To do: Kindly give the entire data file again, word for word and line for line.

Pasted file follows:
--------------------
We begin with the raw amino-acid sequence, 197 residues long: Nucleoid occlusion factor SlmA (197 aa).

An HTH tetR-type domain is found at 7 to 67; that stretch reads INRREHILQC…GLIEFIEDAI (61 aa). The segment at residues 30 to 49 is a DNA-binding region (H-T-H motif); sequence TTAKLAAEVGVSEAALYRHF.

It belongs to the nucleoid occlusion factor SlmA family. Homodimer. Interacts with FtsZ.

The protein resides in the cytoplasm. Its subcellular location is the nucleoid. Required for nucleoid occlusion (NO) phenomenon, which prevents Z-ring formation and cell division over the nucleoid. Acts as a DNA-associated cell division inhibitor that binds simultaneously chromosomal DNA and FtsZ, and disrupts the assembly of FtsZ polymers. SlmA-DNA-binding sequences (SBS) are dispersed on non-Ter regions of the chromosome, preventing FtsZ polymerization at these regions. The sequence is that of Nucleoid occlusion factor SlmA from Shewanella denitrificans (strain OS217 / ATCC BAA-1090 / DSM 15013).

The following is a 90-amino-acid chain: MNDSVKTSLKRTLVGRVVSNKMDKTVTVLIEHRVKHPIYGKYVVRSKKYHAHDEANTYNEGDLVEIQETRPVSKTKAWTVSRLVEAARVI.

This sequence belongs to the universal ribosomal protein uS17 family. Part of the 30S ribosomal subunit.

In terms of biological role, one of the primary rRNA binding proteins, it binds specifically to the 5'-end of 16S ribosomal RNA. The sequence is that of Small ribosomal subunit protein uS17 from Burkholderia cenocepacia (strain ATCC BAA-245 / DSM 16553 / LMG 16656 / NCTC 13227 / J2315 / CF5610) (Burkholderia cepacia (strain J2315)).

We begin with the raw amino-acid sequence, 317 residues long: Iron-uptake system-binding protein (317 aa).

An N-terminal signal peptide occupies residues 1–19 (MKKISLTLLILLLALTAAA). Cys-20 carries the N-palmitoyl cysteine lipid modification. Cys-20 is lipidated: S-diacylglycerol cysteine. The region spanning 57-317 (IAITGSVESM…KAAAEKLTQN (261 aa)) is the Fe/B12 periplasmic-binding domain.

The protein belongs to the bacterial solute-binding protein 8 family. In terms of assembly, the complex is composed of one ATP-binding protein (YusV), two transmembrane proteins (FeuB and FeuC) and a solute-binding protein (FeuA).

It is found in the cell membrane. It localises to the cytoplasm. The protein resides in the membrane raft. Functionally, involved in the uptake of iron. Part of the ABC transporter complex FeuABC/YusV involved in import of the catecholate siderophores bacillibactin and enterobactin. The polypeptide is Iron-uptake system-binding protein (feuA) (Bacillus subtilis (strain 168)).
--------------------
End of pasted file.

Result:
We begin with the raw amino-acid sequence, 197 residues long: Nucleoid occlusion factor SlmA (197 aa).

An HTH tetR-type domain is found at 7 to 67; that stretch reads INRREHILQC…GLIEFIEDAI (61 aa). The segment at residues 30 to 49 is a DNA-binding region (H-T-H motif); sequence TTAKLAAEVGVSEAALYRHF.

It belongs to the nucleoid occlusion factor SlmA family. Homodimer. Interacts with FtsZ.

The protein resides in the cytoplasm. Its subcellular location is the nucleoid. Required for nucleoid occlusion (NO) phenomenon, which prevents Z-ring formation and cell division over the nucleoid. Acts as a DNA-associated cell division inhibitor that binds simultaneously chromosomal DNA and FtsZ, and disrupts the assembly of FtsZ polymers. SlmA-DNA-binding sequences (SBS) are dispersed on non-Ter regions of the chromosome, preventing FtsZ polymerization at these regions. The sequence is that of Nucleoid occlusion factor SlmA from Shewanella denitrificans (strain OS217 / ATCC BAA-1090 / DSM 15013).

The following is a 90-amino-acid chain: MNDSVKTSLKRTLVGRVVSNKMDKTVTVLIEHRVKHPIYGKYVVRSKKYHAHDEANTYNEGDLVEIQETRPVSKTKAWTVSRLVEAARVI.

This sequence belongs to the universal ribosomal protein uS17 family. Part of the 30S ribosomal subunit.

In terms of biological role, one of the primary rRNA binding proteins, it binds specifically to the 5'-end of 16S ribosomal RNA. The sequence is that of Small ribosomal subunit protein uS17 from Burkholderia cenocepacia (strain ATCC BAA-245 / DSM 16553 / LMG 16656 / NCTC 13227 / J2315 / CF5610) (Burkholderia cepacia (strain J2315)).

We begin with the raw amino-acid sequence, 317 residues long: Iron-uptake system-binding protein (317 aa).

An N-terminal signal peptide occupies residues 1–19 (MKKISLTLLILLLALTAAA). Cys-20 carries the N-palmitoyl cysteine lipid modification. Cys-20 is lipidated: S-diacylglycerol cysteine. The region spanning 57-317 (IAITGSVESM…KAAAEKLTQN (261 aa)) is the Fe/B12 periplasmic-binding domain.

The protein belongs to the bacterial solute-binding protein 8 family. In terms of assembly, the complex is composed of one ATP-binding protein (YusV), two transmembrane proteins (FeuB and FeuC) and a solute-binding protein (FeuA).

It is found in the cell membrane. It localises to the cytoplasm. The protein resides in the membrane raft. Functionally, involved in the uptake of iron. Part of the ABC transporter complex FeuABC/YusV involved in import of the catecholate siderophores bacillibactin and enterobactin. The polypeptide is Iron-uptake system-binding protein (feuA) (Bacillus subtilis (strain 168)).